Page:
Cybersecurity researchers on Thursday disclosed a chain of vulnerabilities affecting the BIOSConnect feature within Dell Client BIOS that could be abused by a privileged network adversary to gain arbitrary code execution at the BIOS/UEFI level of the affected device.
“As the attacker has the ability to remotely execute code in the pre-boot environment, this can be used to subvert the operating system and undermine fundamental trust in the device,” researchers from enterprise device security firm Eclypsium said. “The virtually unlimited control over a device that this attack can provide makes the fruit of the labor well worth it for the attacker.”
In all, the flaws affect 128 Dell models spanning across consumer and business laptops, desktops, and tablets, totalling an estimated 30 million individual devices. Worse, the weaknesses also impact computers that have Secure Boot enabled, a security feature designed to prevent rootkits from being installed at boot time in memory.
BIOSConnect offers network-based boot recovery, allowing the BIOS to connect to Dell’s backend servers via HTTPS to download an operating system image, thereby enabling users to recover their systems when the local disk image is corrupted, replaced, or absent.
Successful exploitation of the flaws could mean loss of device integrity, what with the attacker capable of remotely executing malicious code in the pre-boot environment that could alter the initial state of the operating system and break OS-level security protections.
The list of four flaws uncovered by Eclypsium is as follows —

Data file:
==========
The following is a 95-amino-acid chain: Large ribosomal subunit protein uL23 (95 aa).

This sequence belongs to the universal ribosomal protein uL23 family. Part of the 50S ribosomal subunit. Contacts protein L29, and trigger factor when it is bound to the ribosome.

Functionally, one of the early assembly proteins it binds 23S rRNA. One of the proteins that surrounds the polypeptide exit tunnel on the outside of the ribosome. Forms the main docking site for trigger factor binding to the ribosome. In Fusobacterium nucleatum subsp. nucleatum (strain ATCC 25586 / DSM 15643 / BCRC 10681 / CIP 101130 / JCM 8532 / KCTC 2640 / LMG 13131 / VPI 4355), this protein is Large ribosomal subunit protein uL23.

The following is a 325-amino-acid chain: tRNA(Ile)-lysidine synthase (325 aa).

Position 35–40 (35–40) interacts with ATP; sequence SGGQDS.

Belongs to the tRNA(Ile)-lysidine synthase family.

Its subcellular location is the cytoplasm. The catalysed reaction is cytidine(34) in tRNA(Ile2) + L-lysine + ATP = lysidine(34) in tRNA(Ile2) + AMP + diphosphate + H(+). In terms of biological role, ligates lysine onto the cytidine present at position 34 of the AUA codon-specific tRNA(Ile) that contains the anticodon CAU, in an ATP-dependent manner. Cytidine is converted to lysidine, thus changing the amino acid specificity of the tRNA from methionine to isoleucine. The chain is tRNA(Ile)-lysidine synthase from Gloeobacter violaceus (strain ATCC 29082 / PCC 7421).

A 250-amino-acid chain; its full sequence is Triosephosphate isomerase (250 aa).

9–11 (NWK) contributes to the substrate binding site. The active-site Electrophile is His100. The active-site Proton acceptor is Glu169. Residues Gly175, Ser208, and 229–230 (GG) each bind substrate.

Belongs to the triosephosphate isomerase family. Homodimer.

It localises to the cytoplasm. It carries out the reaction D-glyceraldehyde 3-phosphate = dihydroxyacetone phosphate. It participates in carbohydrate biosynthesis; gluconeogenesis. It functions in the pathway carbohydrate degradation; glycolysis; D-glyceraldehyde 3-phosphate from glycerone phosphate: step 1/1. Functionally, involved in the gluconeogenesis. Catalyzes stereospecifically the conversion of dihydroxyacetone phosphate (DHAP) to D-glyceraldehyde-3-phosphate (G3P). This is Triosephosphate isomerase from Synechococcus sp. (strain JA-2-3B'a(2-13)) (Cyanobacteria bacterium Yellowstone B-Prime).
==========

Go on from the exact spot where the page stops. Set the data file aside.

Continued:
- CVE-2021-21571 – Insecure TLS connection from BIOS to Dell, allowing a bad actor to stage a impersonate Dell.com and delivery malicious code back to the victim’s device
- CVE-2021-21572, CVE-2021-21573, and CVE-2021-21574 – Overflow vulnerabilities enabling arbitrary code execution
The combination of remote exploitation as well the ability to gain control over the most privileged code on the device could make such vulnerabilities a lucrative target for attackers, the researchers said.
The issues were reported to Dell by the Oregon-based company on March 3, following which server-side updates were rolled out on May 28 to remediate CVE-2021-21573 and CVE-2021-21574. Dell has also released client-side BIOS firmware updates to address the remaining two flaws.
Additionally, the PC maker has released workarounds to disable both the BIOSConnect and HTTPS Boot features for customers who are unable to apply the patches immediately.
“Successfully compromising the BIOS of a device would give an attacker a high degree of control over a device,” Eclypsium researchers said. “The attacker could control the process of loading the host operating system and disable protections in order to remain undetected. This would allow an attacker to establish ongoing persistence while controlling the highest privileges on the device.”
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